I studied law at University College Dublin, qualifying also as a solicitor in the Republic of Ireland. Then I went to Cambridge University (Wolfson College) where I took a Masters Degree in Law and after that a PhD, in environmental law. By then I had become a Fellow in Law at Emmanuel College and I stayed in that job for seven years, before moving to King’s College London in the early 1990s.
After many happy years at King’s I moved to LSE in 2002, to a post in the law department but also to become the first Rausing Director of LSE’s new Centre for the Study of Human Rights . In 2009 I ceased to be director of the centre and worked for a while half time as a professor of human rights law at LSE and at the same time the Director of LSE’s new Institute of Public Affairs. Now I am back full time in the Law Department.
I have been a visiting professor at a number of universities abroad and have also been an external examiner at many universities in the UK and Ireland. I am a Fellow of the British Academy and a Bencher of the ancient Inn of Court the Middle Temple
My academic research focuses primarily on civil liberties, terrorism and human rights. My first book (co-authored with my colleague at both Cambridge and King’s, Keith Ewing) was Freedom under Thatcher and as its subtitle made clear it dealt with the state of civil liberties in modern Britain. I then wrote a book on terrorism, simply entitled Terrorwhich was published by Faber and Faber in 1991.
Since then I have kept up my interest in both these subjects, writing more books on each, for example Civil Liberties. Since I came to LSE I have also deepened my interest in human rights law and, more generally, in human rights, writing a book in 2004 called Principles of Human Rights Adjudicationand a more inter-disciplinary and shorter book in 2006, Can Human Rights Survive? This last book was based on my 2005 Hamlyn lectures.
Another book is a selection of essays on human rights and terrorism, published in April 2008 by Cameron May. A more recent book is a coauthored work with Virginia Mantouvalou: Debating Social Rights. It is probably right also to view my web-based project, completed in February 2011, as a book The Rights Future.
I had two new books out in 2013. The first is with my colleague and friend Costas Douzinas (Birkbeck) – now an MP in the Greek Parliament! – Cambridge Companion to Human Rights. The second, published in February 2013, was Liberty and Security. In 2014 came the second co-edited book with Costas, also from Cambridge The Meanings of Rights. My latest book was in 2016, On Fantasy Island. Britain, Europe and Human Rights. At the moment I am writing about torture and the British judges.
It has been really remarkable for me to see my various research interests rise to the top of the political as well as the scholarly agenda. Each is more complex that it first appears and I continue to work on a better understanding of the remit of each subject area and also on how they interrelate with each other. Because I have been reading and thinking about each area for many years I try to bring a longer historical perspective than is something to be seen in these sometimes dangerously current fields.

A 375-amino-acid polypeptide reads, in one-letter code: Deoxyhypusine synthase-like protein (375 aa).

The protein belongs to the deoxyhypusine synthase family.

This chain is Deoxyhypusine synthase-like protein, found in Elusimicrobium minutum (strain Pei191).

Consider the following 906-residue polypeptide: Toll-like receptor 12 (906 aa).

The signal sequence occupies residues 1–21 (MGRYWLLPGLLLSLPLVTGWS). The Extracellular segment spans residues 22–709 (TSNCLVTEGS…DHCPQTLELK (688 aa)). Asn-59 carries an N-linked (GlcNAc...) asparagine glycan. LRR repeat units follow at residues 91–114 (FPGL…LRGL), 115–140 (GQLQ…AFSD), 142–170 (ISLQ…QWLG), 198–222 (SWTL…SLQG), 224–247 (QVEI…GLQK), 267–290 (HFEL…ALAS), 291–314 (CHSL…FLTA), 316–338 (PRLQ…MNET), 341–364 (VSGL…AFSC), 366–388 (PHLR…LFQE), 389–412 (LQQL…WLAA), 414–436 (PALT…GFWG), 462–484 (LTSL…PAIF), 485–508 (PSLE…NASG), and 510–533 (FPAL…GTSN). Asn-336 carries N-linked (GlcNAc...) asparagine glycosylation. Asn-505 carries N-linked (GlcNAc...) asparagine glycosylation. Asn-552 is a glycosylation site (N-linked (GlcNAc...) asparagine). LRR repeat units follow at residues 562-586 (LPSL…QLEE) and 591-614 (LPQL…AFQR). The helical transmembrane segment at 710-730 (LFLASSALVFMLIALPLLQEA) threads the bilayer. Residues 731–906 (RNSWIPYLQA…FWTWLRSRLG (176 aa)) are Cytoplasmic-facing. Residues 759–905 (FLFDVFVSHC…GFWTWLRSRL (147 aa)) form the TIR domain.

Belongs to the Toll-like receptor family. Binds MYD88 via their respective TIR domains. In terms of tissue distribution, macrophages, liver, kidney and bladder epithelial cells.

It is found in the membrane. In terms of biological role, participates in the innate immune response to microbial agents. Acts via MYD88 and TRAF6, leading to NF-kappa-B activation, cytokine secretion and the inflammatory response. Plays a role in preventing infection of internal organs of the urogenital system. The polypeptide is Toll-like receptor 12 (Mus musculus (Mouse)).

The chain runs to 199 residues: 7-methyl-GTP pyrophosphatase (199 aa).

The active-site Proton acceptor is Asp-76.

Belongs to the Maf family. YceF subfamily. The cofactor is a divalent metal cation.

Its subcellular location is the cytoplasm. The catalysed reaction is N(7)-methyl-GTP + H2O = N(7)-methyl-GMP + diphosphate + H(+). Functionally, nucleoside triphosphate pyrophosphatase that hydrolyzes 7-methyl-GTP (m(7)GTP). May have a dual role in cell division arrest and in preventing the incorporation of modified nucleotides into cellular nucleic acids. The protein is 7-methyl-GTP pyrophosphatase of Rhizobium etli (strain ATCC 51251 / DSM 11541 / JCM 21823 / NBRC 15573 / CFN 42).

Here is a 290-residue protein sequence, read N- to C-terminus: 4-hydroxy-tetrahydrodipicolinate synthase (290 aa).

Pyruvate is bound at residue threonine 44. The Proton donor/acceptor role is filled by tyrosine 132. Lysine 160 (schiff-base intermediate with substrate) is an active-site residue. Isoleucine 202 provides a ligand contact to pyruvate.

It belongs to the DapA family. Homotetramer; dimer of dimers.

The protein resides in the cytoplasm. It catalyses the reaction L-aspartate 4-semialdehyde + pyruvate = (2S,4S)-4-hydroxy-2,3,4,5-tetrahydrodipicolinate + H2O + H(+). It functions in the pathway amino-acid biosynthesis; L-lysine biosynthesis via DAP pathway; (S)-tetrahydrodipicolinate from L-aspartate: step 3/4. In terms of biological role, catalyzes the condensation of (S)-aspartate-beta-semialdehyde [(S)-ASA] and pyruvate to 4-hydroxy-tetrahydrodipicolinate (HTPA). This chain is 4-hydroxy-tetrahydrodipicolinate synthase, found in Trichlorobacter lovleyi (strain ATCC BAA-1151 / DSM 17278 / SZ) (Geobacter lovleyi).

I have been heavily involved in trying to influence public discussion of my various academic specialisms. I have quite a large journalistic output, writing a regular column for The Tablet for many years and also for literary and political journals like The London Review of Books, Prospect and Renewal.
Apart from my own speaking engagements, the Centre for the Study of Human Rights, the law department and indeed LSE as a whole have lively events programmes which engage with the general public from a scholarly/public policy perspective. There are more details of these events here.
I think it is right that academics should not be shy about seeking to communicate their ideas to a wider audience. This is why I did my book as a blog in 2010-2011. And this is also what gets me very excited about working directly in the policy arena, for example at the Institute of Public Affairs.
I teach graduate and undergraduate classes at LSE in my various specialisms: human rights; civil liberties; terrorism and human rights law. I also teach a little on the undergraduate Public Law course and have done the same on the Civil Liberties course from time to time. I also have a number of research students writing PhDs in areas of my specialism.
I am a founding member of Matrix Chambers which started in 2000 Matrix . I have a practice which specialises in judicial review and which includes human rights law within its main fields. I have appeared in cases in the High Court, the Court of Appeal and the House of Lords and have been involved in applications to the European Court of Human Rights in Strasbourg. I also created the Matrix legal team which successfully defended the former prime minister of Kosovo against the international crimes with which he was charged before the International Criminal Court for the Former Yugoslavia, albeit a retrial has now been ordered in this case.
Other clients have included BP (for whom I did an analysis of the human rights implications of their exploration for oil in southern Iraq) and the Transnational Government of Tamil Eelam many individuals for whom judicial review has been the only means they have had available to them of defending their interests against government action
Please see the Contacts page for full details of how you can get in touch with me.